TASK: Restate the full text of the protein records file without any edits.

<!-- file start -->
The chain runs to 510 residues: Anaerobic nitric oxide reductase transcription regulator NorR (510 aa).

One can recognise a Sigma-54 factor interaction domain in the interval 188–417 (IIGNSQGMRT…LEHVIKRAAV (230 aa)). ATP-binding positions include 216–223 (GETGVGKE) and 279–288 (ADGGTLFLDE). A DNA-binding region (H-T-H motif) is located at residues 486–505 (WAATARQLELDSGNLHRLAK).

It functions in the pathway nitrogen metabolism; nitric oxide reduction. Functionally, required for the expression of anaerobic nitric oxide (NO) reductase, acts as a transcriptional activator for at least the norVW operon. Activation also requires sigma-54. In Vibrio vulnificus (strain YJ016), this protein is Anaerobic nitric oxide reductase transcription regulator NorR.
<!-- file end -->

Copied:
The chain runs to 510 residues: Anaerobic nitric oxide reductase transcription regulator NorR (510 aa).

One can recognise a Sigma-54 factor interaction domain in the interval 188–417 (IIGNSQGMRT…LEHVIKRAAV (230 aa)). ATP-binding positions include 216–223 (GETGVGKE) and 279–288 (ADGGTLFLDE). A DNA-binding region (H-T-H motif) is located at residues 486–505 (WAATARQLELDSGNLHRLAK).

It functions in the pathway nitrogen metabolism; nitric oxide reduction. Functionally, required for the expression of anaerobic nitric oxide (NO) reductase, acts as a transcriptional activator for at least the norVW operon. Activation also requires sigma-54. In Vibrio vulnificus (strain YJ016), this protein is Anaerobic nitric oxide reductase transcription regulator NorR.